sexual_personaeYet few modern sophisticates realize as much. Some contemporary fiction reflects the Paglian-Sadean view—Donna Tartt’s The Secret History is a sterling example—but for the most part it is absent. This passage is also admirable for being comprehensible; compare it to, for example, the passage quotes in “What happened with Deconstruction? And why is there so much bad writing in academia?
Paglia has an important virtue not common to contemporary English professors: she writes clearly and therefore what she says can be evaluated.

The excerpt above is included to give a flavor for Paglia’s writing, but Sexual Personae is impossible to effectively excerpt from, since the book moves from analyses of ancient times up to the late 19th Century, and although common threads bind various sections together it is easy to lose sight of how exactly someone like, say, Emily Dickinson is related to Goethe. I can’t imagine many people will read or want to read the whole book from beginning to end; it covers a fabulous number of artists and periods, and for me the 19th Century and Romantic artists were the least interesting, though you may of course differ. The long introduction and the strongest chapters more than make up for the weakest ones. Even if I had or wanted to develop the knowledge necessary to write such a book I doubt I’d be able to sustain sufficient interest.

Contemporary humanities scholarship has become too focused on pedantry and minutia at the expense of being interesting. Perhaps humanities scholarship has always been like this but the problems are especially evident in an era when relatively few scholars appear to even believe that such a thing as “good writing” can exist. Still, I would like to see a stronger emphasis on “being interesting” and personal experience in most humanities journals. In talking with English professors at conferences about Harold Bloom, I’m struck by their high, level of hostility.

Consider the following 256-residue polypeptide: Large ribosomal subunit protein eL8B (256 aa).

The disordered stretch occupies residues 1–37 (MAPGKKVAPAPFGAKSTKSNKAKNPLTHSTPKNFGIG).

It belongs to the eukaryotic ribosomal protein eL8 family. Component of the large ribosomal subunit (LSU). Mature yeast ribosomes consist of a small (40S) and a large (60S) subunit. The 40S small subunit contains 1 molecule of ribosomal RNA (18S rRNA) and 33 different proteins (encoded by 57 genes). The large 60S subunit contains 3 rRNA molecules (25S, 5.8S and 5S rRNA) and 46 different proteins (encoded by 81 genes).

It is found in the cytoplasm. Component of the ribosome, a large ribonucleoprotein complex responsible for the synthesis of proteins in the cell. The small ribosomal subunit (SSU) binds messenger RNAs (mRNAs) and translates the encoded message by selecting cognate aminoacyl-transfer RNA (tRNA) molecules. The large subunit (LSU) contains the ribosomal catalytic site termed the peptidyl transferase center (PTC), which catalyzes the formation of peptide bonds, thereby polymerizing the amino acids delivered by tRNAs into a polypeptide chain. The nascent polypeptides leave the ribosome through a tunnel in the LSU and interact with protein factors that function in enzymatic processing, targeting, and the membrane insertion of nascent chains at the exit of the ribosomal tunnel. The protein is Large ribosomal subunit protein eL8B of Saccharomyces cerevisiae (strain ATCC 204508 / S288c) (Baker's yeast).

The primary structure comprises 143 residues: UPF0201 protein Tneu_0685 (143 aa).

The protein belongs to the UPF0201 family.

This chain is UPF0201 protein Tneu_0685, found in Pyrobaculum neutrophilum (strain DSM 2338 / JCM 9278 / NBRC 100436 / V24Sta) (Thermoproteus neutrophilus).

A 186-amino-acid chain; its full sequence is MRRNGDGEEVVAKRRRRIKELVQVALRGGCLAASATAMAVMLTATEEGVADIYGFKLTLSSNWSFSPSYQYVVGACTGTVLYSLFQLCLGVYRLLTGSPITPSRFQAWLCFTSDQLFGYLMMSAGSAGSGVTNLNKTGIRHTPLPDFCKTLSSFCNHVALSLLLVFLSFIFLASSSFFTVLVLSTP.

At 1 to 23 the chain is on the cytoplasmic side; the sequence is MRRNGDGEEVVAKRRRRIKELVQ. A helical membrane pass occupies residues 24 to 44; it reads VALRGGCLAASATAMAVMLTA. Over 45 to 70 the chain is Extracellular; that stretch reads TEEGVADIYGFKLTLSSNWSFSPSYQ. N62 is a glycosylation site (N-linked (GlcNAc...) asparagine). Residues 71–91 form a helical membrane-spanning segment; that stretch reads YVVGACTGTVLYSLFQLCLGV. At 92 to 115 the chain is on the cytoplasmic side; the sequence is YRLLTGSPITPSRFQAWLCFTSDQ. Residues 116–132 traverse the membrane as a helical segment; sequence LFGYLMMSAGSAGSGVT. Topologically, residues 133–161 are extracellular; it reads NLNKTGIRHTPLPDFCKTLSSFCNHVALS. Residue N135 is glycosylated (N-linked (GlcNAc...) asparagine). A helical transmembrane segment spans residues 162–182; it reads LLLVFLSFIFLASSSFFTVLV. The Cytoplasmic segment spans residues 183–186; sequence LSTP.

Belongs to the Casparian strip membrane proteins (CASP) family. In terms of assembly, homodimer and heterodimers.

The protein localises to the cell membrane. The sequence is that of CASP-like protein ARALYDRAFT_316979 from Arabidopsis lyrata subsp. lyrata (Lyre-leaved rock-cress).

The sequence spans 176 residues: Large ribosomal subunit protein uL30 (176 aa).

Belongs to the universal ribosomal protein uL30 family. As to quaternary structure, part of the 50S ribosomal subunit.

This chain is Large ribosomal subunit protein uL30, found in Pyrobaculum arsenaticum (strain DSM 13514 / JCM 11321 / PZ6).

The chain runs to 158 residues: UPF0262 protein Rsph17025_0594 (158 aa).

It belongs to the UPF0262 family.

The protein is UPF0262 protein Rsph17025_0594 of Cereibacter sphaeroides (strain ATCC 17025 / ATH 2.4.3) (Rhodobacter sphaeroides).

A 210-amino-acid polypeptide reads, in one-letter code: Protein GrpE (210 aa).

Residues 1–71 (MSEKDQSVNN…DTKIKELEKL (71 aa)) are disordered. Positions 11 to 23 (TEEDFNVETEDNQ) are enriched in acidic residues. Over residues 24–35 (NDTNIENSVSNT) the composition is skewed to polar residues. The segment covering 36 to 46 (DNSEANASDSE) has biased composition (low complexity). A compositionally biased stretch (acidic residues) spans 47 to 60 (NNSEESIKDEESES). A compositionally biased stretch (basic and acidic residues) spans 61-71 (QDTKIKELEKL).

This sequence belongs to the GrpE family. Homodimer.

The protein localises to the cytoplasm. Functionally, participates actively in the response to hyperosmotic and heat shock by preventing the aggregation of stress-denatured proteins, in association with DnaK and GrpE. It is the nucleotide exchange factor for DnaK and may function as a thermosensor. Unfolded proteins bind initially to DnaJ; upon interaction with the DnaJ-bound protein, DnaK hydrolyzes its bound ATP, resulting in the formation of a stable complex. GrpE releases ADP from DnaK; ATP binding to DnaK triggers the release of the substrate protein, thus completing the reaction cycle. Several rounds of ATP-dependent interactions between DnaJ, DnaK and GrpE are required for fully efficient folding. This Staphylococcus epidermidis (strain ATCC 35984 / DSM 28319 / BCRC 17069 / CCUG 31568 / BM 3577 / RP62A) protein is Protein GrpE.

Not all sections are equally strong; the sections on Shakespeare, Sade, and Spencer are amazing, but the closer Paglia draws to the present the less plausible her interpretations become. But her attention to myth, to pattern, and to the ways art and life draw on each other excuse other flaws, which may be the flipside of strengths. As noted above, however, the number of fascinating moments is high:

Theatrical self-transformation, a seductive principle of our time, can never be reconciled with our time. From antiquity on, professional theater has been under a moral cloud. Autocrat, artist, actor: freedom of persona is magical but destabilizing. [. . .] Art remains an avenue of escape from morality. Actors live in illusions; they are skittish shamans, drenched in being.

and one senses that Sexual Personae is a virtuosic display that needs more attention. Hence this post.